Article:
The North American Free Trade Agreement (NAFTA) between Canada, Mexico, and the United States, was signed by U.S. President George H.W. Bush, Mexican President Carlos Salinas, and Canadian Prime Minister Brian Mulroney in 1992. By 1993, the agreement was ratified by the legislatures of the three countries, and by December 8, 1993, President Bill Clinton signed the agreement into law. NAFTA entered into force on January 1, 1994.    By 2014, the agreement reached it’s 20th year anniversary, acknowledged by the “Three Amigos Summit” in February of that same year. After the 2016 U.S. Presidential campaign season, NAFTA once again was brought to the forefront of the political and economic discussions.   Please join WITA as we look at the future of trade in North American, and what  revisiting the 22-year old agreement might look like.

6. The Transatlantic Policy Symposium (TAPS) | Thursday February 9, 2017 | 10 AM- 8:30 PM | Georgetown University’s Copley Formal Lounge | Register Here

Georgetown University is hosting the Transatlantic Policy Symposium (TAPS) this Thursday February 9, 2017. The transatlantic relationship has flourished in the post-war era, becoming a cornerstone of both American and European foreign policy. In light of contemporary challenges, including issues of global security, humanitarian assistance and the re-emergence of populism in both Europe and the United States, it is imperative to evaluate the current state of the transatlantic relationship as well as speculate on its future.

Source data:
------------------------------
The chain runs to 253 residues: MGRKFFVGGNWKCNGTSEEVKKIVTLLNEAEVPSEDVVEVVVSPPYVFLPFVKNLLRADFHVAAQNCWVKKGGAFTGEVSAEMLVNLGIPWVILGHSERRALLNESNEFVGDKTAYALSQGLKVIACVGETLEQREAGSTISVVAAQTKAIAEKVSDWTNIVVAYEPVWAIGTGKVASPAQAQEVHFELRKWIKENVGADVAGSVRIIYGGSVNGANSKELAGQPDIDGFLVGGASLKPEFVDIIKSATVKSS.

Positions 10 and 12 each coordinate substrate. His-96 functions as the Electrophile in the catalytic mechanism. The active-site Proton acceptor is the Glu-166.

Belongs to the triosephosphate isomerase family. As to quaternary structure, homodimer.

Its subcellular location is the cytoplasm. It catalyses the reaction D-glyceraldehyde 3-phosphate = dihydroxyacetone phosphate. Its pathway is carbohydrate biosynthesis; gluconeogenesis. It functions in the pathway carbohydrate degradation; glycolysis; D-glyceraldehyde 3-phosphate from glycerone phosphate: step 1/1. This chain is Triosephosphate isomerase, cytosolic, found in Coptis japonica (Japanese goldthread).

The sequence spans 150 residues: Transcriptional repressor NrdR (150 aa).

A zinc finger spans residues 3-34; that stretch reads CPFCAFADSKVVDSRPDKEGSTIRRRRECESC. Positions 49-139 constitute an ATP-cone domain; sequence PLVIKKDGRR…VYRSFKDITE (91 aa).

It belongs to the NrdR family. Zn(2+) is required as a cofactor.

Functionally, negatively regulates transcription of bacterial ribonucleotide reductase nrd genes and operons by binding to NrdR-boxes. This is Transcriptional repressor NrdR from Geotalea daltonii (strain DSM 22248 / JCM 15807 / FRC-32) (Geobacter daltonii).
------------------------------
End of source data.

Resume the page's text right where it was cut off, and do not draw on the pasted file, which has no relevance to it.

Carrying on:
Join the expert and graduate student panelists as they discuss and explore these issues in relation to the future of the transatlantic relationship.

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Rewriting social contracts in the Middle East

Authors and experts convened last Wednesday to launch of the report Carnegie Endowment Arab Fractures: Citizens, States, and Social Contracts and the future of Arab regional order. The first panel included Amr Hamzawy, Senior Fellow at the Carnegie Endowment and Bassma Kodmani, Co-Founder and Executive Director at the Arab Reform Initiative. Perry Cammack, Fellow at the Carnegie Endowment acted as moderator. The second panel included Hafsa Halawa, an independent political analyst and lawyer, Mehrezia Labidi, member of the Tunisian Assembly of the Representatives of the People, and George Abed, Distinguished Scholar in Residence at the International Institute of Finance. Marwan Muasher, Vice President for Studies at the Carnegie Endowment acted as moderator.

Cammack discussed the broad themes of the report, which aims to understand the Middle East based on the experiences of people in the region expressed in a survey of more than 100 Arab intellectuals. They assessed the top regional challenges to include authoritarianism and corruption. Cammack said that the report operates within three main frameworks—the citizen, state, and institutions to better examine these challenges. The authoritarian bargain and prevailing social structures have collapsed post-Arab Spring, and new social contracts must be developed for the future.

Kodmani commented on Arab resilience and institutions as well as Syria in particular. She sees the onus of leadership in Syria now falling on society, especially youth, to manage diversity and unify the country after conflict. Local governance within communities works well, so she advocates negotiating a decentralized political system (not de facto partition). By grooming national leaders at the local level, government can be reconstructed with greater transparency and accountability. Kodmani sees the new social contract and a new balance with the army and security forces, so people feel protected by trusted security forces.